Apart from the LRBs' low expectations around just what constitutes consideration, the adjudicative agencies are equally forgiving of a great many other official union shortcomings. The case law across the country consistently supports the notion that incompetence on the part of union officials is not a breach of DFR legislation. Neither is poor judgment. Neither is neglect. Neither is the dispensing of bad advice, breaches of promise or just about anything else that would land just any other service organization in legal hot water. It's OK to miss time limits for filing grievances. It's OK to decline to process a grievance because of promises made to an employer. As this union side law firm's web site advises, it's OK to be wrong, just as long as your intentions were good or can't be proven to be bad.

To constitute a breach of labour relations legislation, a union's conduct must be more than just wrong. It must be arbitrary, discriminatory or in bad faith.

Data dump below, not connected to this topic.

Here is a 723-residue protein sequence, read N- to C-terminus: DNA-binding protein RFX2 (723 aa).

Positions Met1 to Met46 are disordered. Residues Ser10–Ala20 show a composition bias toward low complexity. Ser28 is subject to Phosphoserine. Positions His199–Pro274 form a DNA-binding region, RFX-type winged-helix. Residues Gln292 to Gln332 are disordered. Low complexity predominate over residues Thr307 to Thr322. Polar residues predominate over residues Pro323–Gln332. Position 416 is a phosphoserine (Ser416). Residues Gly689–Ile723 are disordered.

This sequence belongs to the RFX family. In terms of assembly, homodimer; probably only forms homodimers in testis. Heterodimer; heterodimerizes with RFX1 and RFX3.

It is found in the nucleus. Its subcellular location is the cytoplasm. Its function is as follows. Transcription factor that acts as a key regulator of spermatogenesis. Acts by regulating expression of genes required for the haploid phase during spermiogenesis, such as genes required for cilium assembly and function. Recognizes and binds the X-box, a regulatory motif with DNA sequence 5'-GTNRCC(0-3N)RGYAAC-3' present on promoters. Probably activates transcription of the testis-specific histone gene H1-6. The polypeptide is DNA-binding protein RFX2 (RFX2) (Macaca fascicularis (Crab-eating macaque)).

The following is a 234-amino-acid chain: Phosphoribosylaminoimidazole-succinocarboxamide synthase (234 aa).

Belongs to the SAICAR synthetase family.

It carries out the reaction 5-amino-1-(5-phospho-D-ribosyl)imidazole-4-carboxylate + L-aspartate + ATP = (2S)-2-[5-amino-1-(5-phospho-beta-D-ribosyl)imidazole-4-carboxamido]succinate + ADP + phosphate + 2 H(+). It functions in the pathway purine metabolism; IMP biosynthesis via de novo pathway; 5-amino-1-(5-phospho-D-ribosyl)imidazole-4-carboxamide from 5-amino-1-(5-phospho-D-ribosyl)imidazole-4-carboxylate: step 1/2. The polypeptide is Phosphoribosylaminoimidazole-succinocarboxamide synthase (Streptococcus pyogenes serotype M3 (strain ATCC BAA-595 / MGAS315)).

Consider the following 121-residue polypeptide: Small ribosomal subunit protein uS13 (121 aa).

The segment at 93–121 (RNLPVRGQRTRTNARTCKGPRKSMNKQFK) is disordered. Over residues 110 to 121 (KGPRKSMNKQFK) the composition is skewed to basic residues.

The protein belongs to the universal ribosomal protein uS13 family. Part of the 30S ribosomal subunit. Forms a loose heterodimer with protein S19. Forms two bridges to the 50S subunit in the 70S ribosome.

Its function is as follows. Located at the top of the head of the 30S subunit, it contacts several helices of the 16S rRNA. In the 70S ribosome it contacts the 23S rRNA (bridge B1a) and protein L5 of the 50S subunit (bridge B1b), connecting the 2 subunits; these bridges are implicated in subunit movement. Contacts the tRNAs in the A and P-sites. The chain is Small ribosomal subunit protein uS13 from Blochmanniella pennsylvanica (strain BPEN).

Members are on their own

A further problem for union members who are concerned about the kind of representation their dues dollar is getting them, is their lack of access to information and advice about their rights under their labour relations legislation. In Ontario, union members who want advice about pursuing a DFR complaint must get it at their own expense. The OLRB will not advise them on anything other than what the law says. This, according to the OLRB is because it wants to be "perceived as neutral" by the workplace parties (translation: it doesn't want to upset unions by helping their members file complaints). Workers who decide to pursue DFR complaints are on their own. Few union members can afford a lawyer even if they can find one that is willing to take their case. Many labour lawyers represent either employers or unions and will not touch DFR cases. Practitioners in the legal and paralegal communities who are willing to take these cases are, in some instances, quite unfamiliar with labour law and OLRB proceedings but workers looking to file DFR complaints have no way of knowing who will or won't be a fish out of water when it comes to their hearing - if they ever get one.

Due process? Not for union members